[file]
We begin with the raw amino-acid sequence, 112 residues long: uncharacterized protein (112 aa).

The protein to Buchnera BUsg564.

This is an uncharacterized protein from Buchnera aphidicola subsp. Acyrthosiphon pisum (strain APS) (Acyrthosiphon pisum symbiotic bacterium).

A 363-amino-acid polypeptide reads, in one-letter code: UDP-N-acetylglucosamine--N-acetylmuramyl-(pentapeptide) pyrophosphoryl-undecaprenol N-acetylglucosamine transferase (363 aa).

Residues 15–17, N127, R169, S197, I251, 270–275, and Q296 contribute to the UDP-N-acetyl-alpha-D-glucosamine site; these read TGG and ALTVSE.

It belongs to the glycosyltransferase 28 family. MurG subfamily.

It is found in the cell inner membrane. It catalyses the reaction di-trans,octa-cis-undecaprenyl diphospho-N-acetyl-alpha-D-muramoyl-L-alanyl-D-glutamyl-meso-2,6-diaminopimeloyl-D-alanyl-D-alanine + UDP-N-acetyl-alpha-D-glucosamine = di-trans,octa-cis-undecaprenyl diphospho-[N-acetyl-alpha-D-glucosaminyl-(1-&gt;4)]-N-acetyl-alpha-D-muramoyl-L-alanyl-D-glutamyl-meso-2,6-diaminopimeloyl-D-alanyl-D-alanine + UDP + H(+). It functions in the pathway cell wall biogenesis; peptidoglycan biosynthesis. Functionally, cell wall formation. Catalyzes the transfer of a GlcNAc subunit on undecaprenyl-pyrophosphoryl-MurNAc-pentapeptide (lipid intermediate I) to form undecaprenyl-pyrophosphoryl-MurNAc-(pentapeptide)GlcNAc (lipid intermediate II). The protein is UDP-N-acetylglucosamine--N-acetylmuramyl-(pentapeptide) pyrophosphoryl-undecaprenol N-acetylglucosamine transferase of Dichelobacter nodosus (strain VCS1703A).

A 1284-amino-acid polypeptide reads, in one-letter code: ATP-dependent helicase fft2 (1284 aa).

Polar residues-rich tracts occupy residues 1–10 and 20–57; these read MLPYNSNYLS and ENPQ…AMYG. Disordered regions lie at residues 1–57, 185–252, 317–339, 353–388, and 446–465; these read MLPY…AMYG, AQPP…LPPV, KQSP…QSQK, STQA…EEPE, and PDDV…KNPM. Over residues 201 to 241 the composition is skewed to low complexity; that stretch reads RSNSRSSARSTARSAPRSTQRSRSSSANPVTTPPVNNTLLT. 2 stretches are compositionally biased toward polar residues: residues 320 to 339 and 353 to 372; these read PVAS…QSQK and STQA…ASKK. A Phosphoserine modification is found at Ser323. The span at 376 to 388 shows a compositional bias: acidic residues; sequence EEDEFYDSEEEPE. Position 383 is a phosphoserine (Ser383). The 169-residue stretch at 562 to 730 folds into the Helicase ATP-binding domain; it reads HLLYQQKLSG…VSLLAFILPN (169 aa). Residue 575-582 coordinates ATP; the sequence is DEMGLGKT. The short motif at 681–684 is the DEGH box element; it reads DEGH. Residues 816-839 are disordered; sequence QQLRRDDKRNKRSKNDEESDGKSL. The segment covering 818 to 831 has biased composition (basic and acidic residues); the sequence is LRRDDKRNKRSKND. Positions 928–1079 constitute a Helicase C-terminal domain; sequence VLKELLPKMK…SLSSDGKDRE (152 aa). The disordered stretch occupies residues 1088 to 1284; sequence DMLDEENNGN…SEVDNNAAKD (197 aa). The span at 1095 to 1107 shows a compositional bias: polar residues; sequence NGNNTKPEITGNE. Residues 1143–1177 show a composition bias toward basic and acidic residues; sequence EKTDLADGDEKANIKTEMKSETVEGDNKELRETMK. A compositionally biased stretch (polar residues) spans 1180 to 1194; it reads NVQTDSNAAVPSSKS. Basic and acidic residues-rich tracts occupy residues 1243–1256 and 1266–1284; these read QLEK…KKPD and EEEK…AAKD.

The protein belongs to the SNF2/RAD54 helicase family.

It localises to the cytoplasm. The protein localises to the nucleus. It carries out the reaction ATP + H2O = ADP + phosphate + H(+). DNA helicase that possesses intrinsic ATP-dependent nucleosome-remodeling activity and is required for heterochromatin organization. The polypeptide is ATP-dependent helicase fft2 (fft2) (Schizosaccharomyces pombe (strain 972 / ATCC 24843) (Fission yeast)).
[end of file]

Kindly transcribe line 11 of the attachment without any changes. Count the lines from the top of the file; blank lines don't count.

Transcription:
It localises to the cytoplasm. The protein localises to the nucleus. It carries out the reaction ATP + H2O = ADP + phosphate + H(+). DNA helicase that possesses intrinsic ATP-dependent nucleosome-remodeling activity and is required for heterochromatin organization. The polypeptide is ATP-dependent helicase fft2 (fft2) (Schizosaccharomyces pombe (strain 972 / ATCC 24843) (Fission yeast)).